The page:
Philippines

Lauren Dauphin / https://earthobservatory.nasa.gov/images/92741/typhoon-mangkhut

Hurricane Florence continues to threaten parts of the east coast of the mainland. Closer to home, Tropical Storm Olivia is cutting across the islands. But another dangerous storm is moving through another part of the Pacific.

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While on a diplomatic visit to the Middle East, Philippine President Rodrigo Duterte moved against two prominent critics back home. Duterte ordered the arrest of an opposition Senator and the deportation of an Australian nun and human rights campaigner. 

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Casino gambling was legalized in Japan last month, although the first one is unlikely to open its doors until the middle of the next decade. Elsewhere in Asia, the future of casino gambling was pushed to the front of the news in the Philippines this week.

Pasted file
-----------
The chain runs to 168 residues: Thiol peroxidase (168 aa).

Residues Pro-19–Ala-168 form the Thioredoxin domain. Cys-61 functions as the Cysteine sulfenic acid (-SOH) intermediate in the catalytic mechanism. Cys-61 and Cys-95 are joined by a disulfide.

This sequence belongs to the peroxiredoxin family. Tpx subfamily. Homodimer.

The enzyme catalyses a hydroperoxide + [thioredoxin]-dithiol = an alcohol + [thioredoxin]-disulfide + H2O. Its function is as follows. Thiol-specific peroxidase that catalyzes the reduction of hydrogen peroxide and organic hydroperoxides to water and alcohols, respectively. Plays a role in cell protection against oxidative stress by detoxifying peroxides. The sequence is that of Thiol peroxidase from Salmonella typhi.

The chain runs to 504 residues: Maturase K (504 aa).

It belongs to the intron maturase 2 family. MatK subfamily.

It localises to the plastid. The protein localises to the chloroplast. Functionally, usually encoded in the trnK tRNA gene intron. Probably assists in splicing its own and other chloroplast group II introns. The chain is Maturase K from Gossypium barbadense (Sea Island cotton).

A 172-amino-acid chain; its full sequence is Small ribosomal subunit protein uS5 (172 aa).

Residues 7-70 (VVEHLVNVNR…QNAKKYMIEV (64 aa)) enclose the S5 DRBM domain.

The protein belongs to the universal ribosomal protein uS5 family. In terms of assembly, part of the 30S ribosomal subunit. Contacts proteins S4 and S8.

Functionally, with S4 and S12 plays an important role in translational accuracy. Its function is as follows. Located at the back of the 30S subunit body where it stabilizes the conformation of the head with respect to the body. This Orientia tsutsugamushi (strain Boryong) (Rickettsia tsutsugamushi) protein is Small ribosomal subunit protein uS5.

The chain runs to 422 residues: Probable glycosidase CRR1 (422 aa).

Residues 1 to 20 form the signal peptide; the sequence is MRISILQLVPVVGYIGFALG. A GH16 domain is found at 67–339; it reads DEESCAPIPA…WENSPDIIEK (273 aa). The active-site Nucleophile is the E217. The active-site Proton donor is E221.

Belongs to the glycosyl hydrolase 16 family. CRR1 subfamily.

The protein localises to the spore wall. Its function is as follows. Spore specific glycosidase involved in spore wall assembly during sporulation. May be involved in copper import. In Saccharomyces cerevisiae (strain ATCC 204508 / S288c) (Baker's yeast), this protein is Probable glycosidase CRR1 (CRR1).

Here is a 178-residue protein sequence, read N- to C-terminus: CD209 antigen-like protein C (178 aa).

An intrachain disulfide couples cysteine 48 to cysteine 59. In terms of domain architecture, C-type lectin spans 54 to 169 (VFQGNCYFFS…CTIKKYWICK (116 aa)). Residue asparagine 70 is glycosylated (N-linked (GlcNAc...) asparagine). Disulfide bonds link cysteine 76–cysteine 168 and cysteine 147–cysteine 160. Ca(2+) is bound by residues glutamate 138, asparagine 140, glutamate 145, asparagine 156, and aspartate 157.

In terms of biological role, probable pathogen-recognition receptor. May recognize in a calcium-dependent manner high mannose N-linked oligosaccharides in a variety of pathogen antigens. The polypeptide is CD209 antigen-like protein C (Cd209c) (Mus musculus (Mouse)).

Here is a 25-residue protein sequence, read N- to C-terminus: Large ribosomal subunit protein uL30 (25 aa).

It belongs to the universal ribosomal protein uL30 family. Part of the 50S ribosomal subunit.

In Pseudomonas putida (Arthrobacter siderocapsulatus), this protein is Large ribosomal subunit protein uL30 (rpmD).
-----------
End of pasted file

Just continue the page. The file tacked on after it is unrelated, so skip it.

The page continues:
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An Asia Pacific nation is facing international sanctions because of a policy decision. This doesn’t have anything to do with international trade, and it definitely has nothing to do with President Trump. But it does have to do with basketball.

glukan / Pixabay

Two mayors have been murdered this week in the Philippines. One shot dead by a sniper at a flag raising ceremony, the other killed in his car by gunmen on a motorcycle.

Digitallymade / Wikimedia Commons

School violence in the United States has led to a broader debate about arming teachers. Florida has passed a law allowing teachers to carry handguns. Texas lawmakers are considering a similar measure. But in the Philippines, an even more dramatic proposal is under consideration.